‘Of being suspended in time’

“We all know that sensation of life slowing down, of being suspended in time, of being outside the rhythm of ordinary life, but underwater, that is the way things really are.” -author Akiko Busch, as quoted in this New York Times review of two books about silence, a year and change ago.

I bookmarked the page back then because I found even the review itself gave me a moment of quiet and thus peace. Now, yearning for interaction, hoping one day soon my toddler can play with other children and wishing to feel work as more than a simulation (a feeling increasing each week), I would welcome noise.

About the two books, the reviewer closes, “Silence and invisibility, they insist, are part of our everyday lives — the place our mind wanders when we’re in the shower or out jogging, the feeling we get looking out the window of an airplane, the pleasure of becoming a stranger on a bustling city street.”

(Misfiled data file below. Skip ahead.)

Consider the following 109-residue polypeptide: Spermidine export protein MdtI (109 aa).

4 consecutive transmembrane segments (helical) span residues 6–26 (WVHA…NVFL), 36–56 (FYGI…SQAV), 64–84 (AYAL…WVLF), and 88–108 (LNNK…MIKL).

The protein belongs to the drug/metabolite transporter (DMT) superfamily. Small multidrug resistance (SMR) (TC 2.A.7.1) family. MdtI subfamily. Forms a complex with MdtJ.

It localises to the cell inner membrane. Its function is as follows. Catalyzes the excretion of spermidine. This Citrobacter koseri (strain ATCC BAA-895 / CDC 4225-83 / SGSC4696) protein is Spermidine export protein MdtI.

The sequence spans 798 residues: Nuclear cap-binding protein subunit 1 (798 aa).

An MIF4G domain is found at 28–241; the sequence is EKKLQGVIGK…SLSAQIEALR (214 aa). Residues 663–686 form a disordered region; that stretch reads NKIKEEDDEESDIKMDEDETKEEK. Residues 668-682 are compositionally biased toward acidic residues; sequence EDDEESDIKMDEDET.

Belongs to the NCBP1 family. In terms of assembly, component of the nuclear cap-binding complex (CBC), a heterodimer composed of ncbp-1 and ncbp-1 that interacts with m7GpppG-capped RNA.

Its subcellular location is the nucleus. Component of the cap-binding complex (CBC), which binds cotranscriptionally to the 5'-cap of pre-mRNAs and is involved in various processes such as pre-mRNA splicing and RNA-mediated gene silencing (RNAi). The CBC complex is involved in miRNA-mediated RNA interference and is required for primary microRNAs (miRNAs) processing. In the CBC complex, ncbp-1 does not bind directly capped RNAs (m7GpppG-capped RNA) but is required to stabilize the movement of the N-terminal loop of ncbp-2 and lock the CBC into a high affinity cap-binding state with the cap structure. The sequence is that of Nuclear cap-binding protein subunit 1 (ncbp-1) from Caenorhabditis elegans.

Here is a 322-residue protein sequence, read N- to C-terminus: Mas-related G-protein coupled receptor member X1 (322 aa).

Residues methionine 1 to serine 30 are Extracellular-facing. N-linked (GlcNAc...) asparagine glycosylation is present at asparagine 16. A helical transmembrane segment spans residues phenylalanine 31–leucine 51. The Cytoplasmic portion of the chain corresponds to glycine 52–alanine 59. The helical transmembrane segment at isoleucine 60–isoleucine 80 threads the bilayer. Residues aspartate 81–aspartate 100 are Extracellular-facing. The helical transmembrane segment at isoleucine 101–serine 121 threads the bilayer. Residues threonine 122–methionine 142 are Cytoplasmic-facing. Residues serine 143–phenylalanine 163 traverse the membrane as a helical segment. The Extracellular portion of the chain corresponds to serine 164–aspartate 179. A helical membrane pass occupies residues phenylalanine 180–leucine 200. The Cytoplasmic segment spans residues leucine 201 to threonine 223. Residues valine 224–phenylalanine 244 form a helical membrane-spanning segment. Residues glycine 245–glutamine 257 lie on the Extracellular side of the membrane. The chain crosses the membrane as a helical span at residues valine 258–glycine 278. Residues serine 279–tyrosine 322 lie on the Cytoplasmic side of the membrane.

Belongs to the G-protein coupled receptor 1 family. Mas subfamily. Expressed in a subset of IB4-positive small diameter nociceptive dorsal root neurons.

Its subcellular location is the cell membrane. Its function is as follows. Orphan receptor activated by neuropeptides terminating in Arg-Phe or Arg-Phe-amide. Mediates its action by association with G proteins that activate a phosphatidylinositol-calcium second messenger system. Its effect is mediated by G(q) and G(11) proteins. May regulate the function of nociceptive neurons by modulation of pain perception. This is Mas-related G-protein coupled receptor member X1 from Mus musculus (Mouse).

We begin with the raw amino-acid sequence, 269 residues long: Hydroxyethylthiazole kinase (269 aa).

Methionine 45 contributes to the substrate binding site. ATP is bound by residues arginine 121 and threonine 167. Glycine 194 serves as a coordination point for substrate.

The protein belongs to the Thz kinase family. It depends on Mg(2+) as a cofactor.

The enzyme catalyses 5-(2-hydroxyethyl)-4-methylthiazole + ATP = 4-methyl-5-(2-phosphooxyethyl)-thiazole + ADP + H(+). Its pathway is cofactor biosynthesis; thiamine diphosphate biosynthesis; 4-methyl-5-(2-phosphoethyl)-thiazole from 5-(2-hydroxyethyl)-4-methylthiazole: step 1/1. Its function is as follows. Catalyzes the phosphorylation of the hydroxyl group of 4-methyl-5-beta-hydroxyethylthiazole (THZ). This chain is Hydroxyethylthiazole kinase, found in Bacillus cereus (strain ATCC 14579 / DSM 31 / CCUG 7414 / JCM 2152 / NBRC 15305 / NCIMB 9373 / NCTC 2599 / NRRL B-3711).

(To be on a bustling city street! To fly in an airplane! To jog without avoidance! Or, if you’re me, not jogging, to not feel sad mannered joggers are fleeing into the street.)

And then: “We take these pauses, these moments of exhalation, for granted, but we should clutch them close. They are our armor against the onslaught.”

(To exhale publicly! To clutch anyone close. To wear less armor.)

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